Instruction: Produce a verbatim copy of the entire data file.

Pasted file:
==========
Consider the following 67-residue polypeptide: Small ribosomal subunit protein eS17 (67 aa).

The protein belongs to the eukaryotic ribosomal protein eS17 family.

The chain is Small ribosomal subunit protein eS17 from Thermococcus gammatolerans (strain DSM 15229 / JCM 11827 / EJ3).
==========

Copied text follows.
Consider the following 67-residue polypeptide: Small ribosomal subunit protein eS17 (67 aa).

The protein belongs to the eukaryotic ribosomal protein eS17 family.

The chain is Small ribosomal subunit protein eS17 from Thermococcus gammatolerans (strain DSM 15229 / JCM 11827 / EJ3).